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Turner Prize 2019 opens at Turner Contemporary
Oscar Murillo, installation Turner Prize 2019 at Turner Contemporary. Photograph by David Levene.

MARGATE.- Today, Turner Contemporary unveiled an exhibition of work by the four artists shortlisted for Turner Prize 2019: Lawrence Abu Hamdan, Helen Cammock, Oscar Murillo and Tai Shani. The exhibition will be held from 28 September 2019 to 12 January 2020 at Turner Contemporary in Margate. The winner will be announced on 3 December 2019 at an award ceremony broadcast live on the BBC as the official broadcast partner for the Turner Prize.

Artist and ‘private ear’ Lawrence Abu Hamdan creates audio-video installations, audio-archives and performances. For Turner Prize 2019 Abu Hamdan presents a sequence of three time-based works stemming from research exploring ‘earwitness’ testimony: evidence heard rather than seen. This research originates from an investigation Abu Hamdan undertook with Amnesty International and Forensic Architecture into the Syrian regime prison of Saydnaya. Abu Hamdan conducted earwitness interviews with six survivors to recall their acoustic memories and solicit testimony about what was happening inside the prison. These interviews had a profound impact on Abu Hamdan’s thought and practice, and he has dedicated this body of work to reflecting on, and attempting to express, what those prisoners taught him about the relationship of sound to memory, architecture and language.

Helen Cammock presents The Long Note, a film that examines the overlooked role of women in the civil rights movement in Derry, Northern Ireland that began in 1968. Weaving together archive material, original footage and contemporary interviews, The Long Note connects the struggles for civil rights in Northern Ireland to broader class, race and gender struggles globally in the late 1960s. Working in film, performance, printmaking and photography, Cammock explores the complexities of history and how histories are told, incorporating multiple voices and forms of language, while always acknowledging her own identity and voice. Cammock’s presentation also includes two performances, a reading space and a series of screen prints, Shouting in Whispers, which combines her own texts and quotations from sources ranging from the Trinidad-born political activist Claudia Jones to the group Public Enemy.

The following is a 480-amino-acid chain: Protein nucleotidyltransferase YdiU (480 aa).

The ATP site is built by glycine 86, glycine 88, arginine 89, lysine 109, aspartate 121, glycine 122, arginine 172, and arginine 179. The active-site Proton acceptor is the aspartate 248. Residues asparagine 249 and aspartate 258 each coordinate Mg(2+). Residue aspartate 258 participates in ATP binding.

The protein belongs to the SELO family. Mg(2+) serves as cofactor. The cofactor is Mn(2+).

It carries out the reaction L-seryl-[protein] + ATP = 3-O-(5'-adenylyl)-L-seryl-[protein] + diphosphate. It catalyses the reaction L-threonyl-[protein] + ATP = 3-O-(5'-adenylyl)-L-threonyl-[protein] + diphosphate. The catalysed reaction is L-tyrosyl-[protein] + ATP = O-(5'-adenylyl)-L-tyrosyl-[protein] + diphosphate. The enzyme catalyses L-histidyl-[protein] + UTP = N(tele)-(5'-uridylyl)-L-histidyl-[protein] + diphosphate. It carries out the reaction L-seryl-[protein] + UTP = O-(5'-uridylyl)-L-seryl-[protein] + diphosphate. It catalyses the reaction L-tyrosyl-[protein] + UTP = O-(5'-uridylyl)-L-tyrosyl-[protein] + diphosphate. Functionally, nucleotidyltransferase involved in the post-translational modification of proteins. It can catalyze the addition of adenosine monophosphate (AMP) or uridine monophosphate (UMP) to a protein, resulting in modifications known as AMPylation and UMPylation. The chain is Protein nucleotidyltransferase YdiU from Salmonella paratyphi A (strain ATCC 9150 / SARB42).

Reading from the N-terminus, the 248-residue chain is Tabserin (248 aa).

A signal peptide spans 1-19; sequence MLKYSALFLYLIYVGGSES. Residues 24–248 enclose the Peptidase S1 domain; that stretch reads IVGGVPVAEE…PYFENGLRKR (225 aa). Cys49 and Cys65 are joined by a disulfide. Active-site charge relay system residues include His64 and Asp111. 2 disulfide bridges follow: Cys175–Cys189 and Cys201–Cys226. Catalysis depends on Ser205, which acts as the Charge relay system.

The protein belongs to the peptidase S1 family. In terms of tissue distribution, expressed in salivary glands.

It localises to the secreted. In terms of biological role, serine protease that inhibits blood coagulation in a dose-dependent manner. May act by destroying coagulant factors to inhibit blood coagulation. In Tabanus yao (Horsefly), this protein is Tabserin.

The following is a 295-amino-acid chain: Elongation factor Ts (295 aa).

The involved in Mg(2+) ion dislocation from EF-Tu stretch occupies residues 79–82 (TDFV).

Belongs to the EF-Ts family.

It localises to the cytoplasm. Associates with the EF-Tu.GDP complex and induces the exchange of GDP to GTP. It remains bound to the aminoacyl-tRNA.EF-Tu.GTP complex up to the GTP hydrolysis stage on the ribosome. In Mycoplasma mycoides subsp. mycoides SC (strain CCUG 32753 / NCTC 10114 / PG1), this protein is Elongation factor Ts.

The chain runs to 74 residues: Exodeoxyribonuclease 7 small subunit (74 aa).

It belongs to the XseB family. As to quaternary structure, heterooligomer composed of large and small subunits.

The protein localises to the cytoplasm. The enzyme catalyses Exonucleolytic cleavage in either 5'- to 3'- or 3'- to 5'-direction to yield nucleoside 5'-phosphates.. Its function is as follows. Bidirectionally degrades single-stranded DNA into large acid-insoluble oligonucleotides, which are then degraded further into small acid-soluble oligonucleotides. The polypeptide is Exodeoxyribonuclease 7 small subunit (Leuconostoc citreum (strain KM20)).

Incorporating painting, sculptural installation, video and performance, Oscar Murillo’s work explores globalisation and capitalism: exchange and movement, migration and community. For Turner Prize 2019, Murillo focuses on the political and socio-economic moment in the UK. A group of papier mâché figures, which represent a mobile and globalised workforce, have travelled to the exhibition by train. These are brought together with two large-scale bodies of un-stretched paintings, surge (social cataracts) and The Institute of Reconciliation, which reflect on ‘social blindness’ and ‘the darkness of the contemporary moment.’ Across Kent, schools are taking part in Murillo’s Frequencies project, an archive of canvases created by school students throughout the world.

Tai Shani works with performance, film, installation and sculpture. Taking inspiration from varied mythologies, histories and fiction, she creates dark and fantastical worlds, which while often disturbing, are full of utopian potential. For Turner Prize 2019, Shani presents a new installation version of DC: Semiramis. This four-year project takes inspiration from Christine de Pizan’s 15th century proto-feminist text The Book of the City of Ladies. With DC Shani creates a world in which historical events, science fiction and myths combine, building a radical vision of a future world born of an alternative past. DC: Semiramis is made up of twelve chapters, each of which centres around a key character. All twelve chapters are presented within this installation, activating the theatrical setting via a newly produced video narration.

One of the best known prizes for the visual arts in the world, the Turner Prize aims to promote public debate around new developments in contemporary British art. Established in 1984, the prize is named after JMW Turner (1775–1851) and aims to promote public interest in contemporary British art. It is awarded to an artist born or based in the UK for an outstanding exhibition or other presentation of their work in the past twelve months.The Turner Prize award is £40,000 with £25,000 going to the winner and £5,000 each for the other shortlisted artists.

It is the first time that the venue for the Turner Prize, outside of London, has had a direct connection with JMW Turner. Turner Contemporary stands on the site of the artist’s lodging house and enjoys views of the skies that Turner felt were ‘the loveliest in all Europe’. Turner Contemporary is working with partners across Kent to make Turner Prize 2019 an unforgettable moment for audiences from Margate, Kent and beyond. Entry to Turner Prize 2019 is free. Turner Contemporary is a charity, receiving public funding from Kent County Council and Arts Council England.

Turner Prize 2019 is curated by Rowan Geddis and Fiona Parry. The members of the Turner Prize 2019 jury are Alessio Antoniolli, Director, Gasworks & Triangle Network; Elvira Dyangani Ose, Director of The Showroom Gallery and Lecturer in Visual Cultures at Goldsmiths; Victoria Pomery, Director, Turner Contemporary, Margate and Charlie Porter, writer. The jury is chaired by Alex Farquharson, Director of Tate Britain. Next year the prize will return to Tate Britain.

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September 27, 2019

Turner Prize 2019 opens at Turner Contemporary

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